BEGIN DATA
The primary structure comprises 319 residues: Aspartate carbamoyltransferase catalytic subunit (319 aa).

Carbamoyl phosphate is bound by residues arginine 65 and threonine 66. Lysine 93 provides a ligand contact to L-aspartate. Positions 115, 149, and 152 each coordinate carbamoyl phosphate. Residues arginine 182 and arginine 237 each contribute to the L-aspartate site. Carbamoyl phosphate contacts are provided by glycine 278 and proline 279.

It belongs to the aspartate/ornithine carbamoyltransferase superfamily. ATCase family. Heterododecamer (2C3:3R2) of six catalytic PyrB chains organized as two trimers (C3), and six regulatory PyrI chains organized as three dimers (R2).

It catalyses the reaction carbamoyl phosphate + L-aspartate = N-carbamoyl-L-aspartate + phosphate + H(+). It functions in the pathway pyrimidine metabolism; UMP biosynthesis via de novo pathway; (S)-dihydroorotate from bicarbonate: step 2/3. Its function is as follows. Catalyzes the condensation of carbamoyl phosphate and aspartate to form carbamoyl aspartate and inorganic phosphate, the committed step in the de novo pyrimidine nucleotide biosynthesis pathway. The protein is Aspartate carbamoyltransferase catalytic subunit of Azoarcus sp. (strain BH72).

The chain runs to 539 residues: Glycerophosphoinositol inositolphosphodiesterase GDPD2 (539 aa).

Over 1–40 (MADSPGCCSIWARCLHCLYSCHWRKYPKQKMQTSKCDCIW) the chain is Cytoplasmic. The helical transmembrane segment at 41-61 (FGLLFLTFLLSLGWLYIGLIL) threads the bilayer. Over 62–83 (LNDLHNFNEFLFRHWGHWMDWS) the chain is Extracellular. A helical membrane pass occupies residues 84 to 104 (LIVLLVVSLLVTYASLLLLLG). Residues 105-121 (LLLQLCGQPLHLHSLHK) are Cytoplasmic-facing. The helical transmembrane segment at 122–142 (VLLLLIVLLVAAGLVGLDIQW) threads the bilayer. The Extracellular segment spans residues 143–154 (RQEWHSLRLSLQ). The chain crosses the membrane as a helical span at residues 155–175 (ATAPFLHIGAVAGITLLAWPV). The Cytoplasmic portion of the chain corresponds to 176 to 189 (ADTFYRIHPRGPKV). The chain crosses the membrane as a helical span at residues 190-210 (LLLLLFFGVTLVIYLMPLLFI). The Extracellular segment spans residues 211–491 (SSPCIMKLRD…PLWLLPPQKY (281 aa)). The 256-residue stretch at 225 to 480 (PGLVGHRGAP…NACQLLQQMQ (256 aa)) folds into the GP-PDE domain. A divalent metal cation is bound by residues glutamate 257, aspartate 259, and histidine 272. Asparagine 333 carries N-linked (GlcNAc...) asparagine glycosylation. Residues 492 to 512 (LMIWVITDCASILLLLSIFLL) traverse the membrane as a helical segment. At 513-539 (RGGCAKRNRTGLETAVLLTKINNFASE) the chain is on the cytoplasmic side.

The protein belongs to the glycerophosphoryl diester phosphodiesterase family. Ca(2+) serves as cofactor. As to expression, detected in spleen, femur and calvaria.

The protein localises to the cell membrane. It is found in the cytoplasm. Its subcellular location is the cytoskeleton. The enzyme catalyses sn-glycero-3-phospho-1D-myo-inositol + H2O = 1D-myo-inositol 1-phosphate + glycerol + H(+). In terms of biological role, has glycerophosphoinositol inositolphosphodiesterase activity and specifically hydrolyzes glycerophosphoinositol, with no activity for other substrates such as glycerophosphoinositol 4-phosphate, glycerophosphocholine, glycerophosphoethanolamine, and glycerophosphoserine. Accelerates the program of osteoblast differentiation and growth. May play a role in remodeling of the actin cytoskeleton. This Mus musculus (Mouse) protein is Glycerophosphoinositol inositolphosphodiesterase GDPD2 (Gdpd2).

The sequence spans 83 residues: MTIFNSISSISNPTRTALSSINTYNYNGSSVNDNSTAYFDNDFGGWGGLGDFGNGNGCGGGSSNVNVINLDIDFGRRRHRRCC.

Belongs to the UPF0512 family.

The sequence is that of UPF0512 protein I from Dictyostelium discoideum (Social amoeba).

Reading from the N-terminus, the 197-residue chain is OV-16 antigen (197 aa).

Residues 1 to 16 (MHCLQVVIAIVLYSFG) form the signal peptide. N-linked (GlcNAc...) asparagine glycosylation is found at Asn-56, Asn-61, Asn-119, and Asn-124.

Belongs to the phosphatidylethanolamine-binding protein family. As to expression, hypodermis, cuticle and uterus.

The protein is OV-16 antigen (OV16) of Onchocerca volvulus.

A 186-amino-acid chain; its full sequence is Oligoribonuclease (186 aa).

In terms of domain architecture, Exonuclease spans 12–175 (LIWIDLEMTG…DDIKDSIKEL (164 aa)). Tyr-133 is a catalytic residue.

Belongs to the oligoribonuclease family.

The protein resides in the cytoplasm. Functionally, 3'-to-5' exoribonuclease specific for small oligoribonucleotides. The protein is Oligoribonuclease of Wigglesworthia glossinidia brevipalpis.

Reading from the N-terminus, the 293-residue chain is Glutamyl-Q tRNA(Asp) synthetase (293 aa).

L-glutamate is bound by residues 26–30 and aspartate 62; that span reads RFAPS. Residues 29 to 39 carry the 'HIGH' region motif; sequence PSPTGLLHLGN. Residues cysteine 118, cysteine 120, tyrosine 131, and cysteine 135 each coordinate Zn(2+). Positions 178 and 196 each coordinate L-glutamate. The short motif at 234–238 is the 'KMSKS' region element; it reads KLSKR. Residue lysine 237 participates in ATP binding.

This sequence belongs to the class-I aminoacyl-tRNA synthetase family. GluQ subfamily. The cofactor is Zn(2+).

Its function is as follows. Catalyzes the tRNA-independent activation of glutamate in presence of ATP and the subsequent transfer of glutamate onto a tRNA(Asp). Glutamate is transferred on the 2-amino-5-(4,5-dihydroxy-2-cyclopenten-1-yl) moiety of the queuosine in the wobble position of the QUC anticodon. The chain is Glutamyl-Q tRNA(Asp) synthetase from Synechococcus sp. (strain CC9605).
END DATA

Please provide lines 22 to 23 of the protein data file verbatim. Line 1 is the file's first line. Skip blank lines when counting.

This sequence belongs to the class-I aminoacyl-tRNA synthetase family. GluQ subfamily. The cofactor is Zn(2+).

Its function is as follows. Catalyzes the tRNA-independent activation of glutamate in presence of ATP and the subsequent transfer of glutamate onto a tRNA(Asp). Glutamate is transferred on the 2-amino-5-(4,5-dihydroxy-2-cyclopenten-1-yl) moiety of the queuosine in the wobble position of the QUC anticodon. The chain is Glutamyl-Q tRNA(Asp) synthetase from Synechococcus sp. (strain CC9605).